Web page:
Two blocks from my home is a short street named Fountain Grass. Fountain Grass is a common ornamental plant in Florida. It is drought-tolerant, grows fast and reaches three feet tall with its graceful flower spikes waving in the breeze. It is these flower spikes, the ripening seed heads, that are made up of little hairs, as you can see in this backlit, highly filtered photo.
There is a life-size bronze sumo wrestler in a courtyard of a downtown bank building in Sarasota. I have no idea why. But he is quite menacing to all who walk by him. I blew out the background and added a couple of effects during post processing, including Old Legal Document Texture which produced the Old Photographic Effect.
At Tivoli Gardens, an iconic and historic amusement park in Copenhagen, I had a choice of photographing the entire ride and all the people gleefully going around in circles, or isolating a small part of the ride. I chose the latter, because less is more in this case to depict the free-floating feeling of this ride. I thought the empty chairs enhanced the image.
Marie Selby Botanical Gardens in Sarasota transformed their inside garden into a fairy tale setting with charming vignettes to enhance the recent Chagall exhibit. Flowers are gardens are fairy tale staples. Selby Gardens hit the mark on this exhibit.
Having more fun with filters in post-processing, I settled on a vibrant yellow for my 20-year-old Areca Palm on my lanai. I have come to appreciate the color yellow the past couple of years. The 1967 song “Mellow Yellow” by Donavan came to mind, and the lyric
“They call me mellow yellow.” Shot from my pool with my little Canon PowerShot D10 underwater camera.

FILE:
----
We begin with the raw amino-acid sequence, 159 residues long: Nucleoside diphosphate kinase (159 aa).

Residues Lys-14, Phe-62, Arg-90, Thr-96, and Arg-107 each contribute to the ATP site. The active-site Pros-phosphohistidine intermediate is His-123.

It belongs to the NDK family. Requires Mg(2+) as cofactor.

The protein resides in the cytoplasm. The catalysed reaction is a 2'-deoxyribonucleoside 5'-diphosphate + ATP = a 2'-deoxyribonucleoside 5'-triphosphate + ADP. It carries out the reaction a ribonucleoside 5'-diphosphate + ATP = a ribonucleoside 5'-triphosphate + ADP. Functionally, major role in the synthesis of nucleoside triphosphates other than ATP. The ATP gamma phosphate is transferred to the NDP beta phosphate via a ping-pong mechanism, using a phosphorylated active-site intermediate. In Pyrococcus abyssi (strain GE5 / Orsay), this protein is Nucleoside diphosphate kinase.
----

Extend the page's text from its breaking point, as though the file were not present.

I love fooling around with filters in the post-processing process. My choice for this week’s photo was to apply a Heavy Rusted Steel filter on this bland pot of an overgrown aloe plant on my lanai. I was in the pool at the time, shooting with my little Canon PowerShot D10 underwater camera.
If you are in Sarasota and haven’t yet been to the ‘Pathless Woods’ exhibit at the Ringling Museum, it still has a couple of weeks to go and is a fun thing to do. This from the museum website: “Pathless Woods is an interactive, multi-media installation in which the visitor is invited to walk through a forest of ribbons – sometimes the path is very clear and at other times it is not. The title is taken from a line of Byron’s poetry, ‘There is a pleasure in the pathless woods’ and references that the visitor can find his or her own path through the installation with each choice determining outcome.” The outcome for me was a fulfillment of the Stripes challenge!
A Cooper Creek tributary runs through my neighborhood, less than a block from my house. Cooper Creek is a tributary of the Braden River, the largest tributary of the Manatee River, which flows into the Gulf of Mexico. They say if a hurricane causes a storm surge at high tide, our little Cooper Creek tributary could flood nearby streets. It’s hard to believe this rivulet has that potential. On a normal day it is a peaceful place (although they say it harbors rattlesnakes). Note: Cooper Creek runs south from near Linger Lodge east of I-75, runs under I-75 and continues southwest through the UTC Mall area and stops mid-way west of Benderson Park.
It’s tulip time! Tulips bring so much cheer to a room. I keep them around in the spring when they are a bargain at the grocery store. A simple tulip can go from ordinary to dramatic with a combination of post-processing filters. I like the effect on this one. It reminds me of Old Hollywood glam.
When a spring bouquet of tulips starts to lose its leaves, one petal at a time, it’s time to throw them in the trash. My bouquet on the coffee table caught the morning light and I loved the effect, so I let them hang around longer than usual. I started to enjoy the beauty of watching them age, lit by the harsh morning sun. This tulip is not only missing a piece, but several pieces.